How is your character VULNERABLE? - article

"Readers may be horrified by the wounds our characters bear, but they will also be hooked..."

Sympathetic characters are vulnerable; they are flawed, needy, and have wayward tendencies. In other words, they are thoroughly human. No one wants a superman unless there is a chink in his armor. Every character needs to be brought to his knees by his personal kryptonite. You must make your characters suffer. There is a natural tendency among writers to coddle characters because they care about them. Don’t do this. You must throw agonizing circumstances at your character, the worst possible stuff, to cause true vulnerability.

Readers are drawn to characters that need help. A wounded character gives a reader a reason to root for a character. Wounds can be internal or external; for example, we empathize at the outwardly scarred hero who is trying to rebuild his life, or the inwardly broken debutante who is trying to escape the prison of her life. Injured characters inevitably force readers to respond. The readers may be horrified or even terrified by the wounds our characters bear, but they will also be hooked and read on to the end of the journey if only to see whether the wounds fester and bring destruction or if they heal and bring hope.

"A character with a secret will engender empathy with readers."

A character’s vulnerability often comes from something hidden in the character’s life. A character with a secret will engender empathy with readers. This character’s secret lies beneath the surface, and if uncovered it will rip apart the frayed fabric of your character’s life. Perhaps the character has done something wrong and now lives to make amends, even though everything will unravel if the misdeed becomes known. Our humanity is compelled to care for such an individual. The vulnerability rises out the seesaw of tension created by the secret.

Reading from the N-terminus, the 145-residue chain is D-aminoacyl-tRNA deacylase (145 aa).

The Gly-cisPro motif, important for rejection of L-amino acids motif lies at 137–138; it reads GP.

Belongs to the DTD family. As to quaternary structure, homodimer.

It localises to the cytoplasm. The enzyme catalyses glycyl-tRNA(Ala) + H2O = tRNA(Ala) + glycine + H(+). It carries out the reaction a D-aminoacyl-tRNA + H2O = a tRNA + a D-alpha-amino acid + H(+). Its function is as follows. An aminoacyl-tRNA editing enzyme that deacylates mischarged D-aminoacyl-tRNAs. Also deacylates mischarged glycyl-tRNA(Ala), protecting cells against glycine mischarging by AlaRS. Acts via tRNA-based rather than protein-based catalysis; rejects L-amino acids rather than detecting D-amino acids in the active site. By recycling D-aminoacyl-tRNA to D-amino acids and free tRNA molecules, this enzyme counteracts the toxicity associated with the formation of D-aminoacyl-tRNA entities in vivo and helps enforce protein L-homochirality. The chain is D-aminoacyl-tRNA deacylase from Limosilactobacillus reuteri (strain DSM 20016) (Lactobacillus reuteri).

Another way to create vulnerability in a character is to give him or her a burning desire for something. This desire shows inner strength but intense desire, even for a good thing, can work against a character. Tension is created by the potential of disaster that will arise if desire overcomes your character. Think about this. Dangling the opportunity of great power in front of your basic good guy serves as temptation. Desire is born and its power is seductive. Your character’s lust for power serves as a point of vulnerability. Your readers will care. They will want to know if this hunt for power will destroy your character or perhaps recast him in the mold of evil. They will want to know how other characters will leverage this desire to suit their own plans.

Give your characters flaws, wounds, secrets, and desires to make them less perfect and more human, and they will be more vulnerable and compelling.

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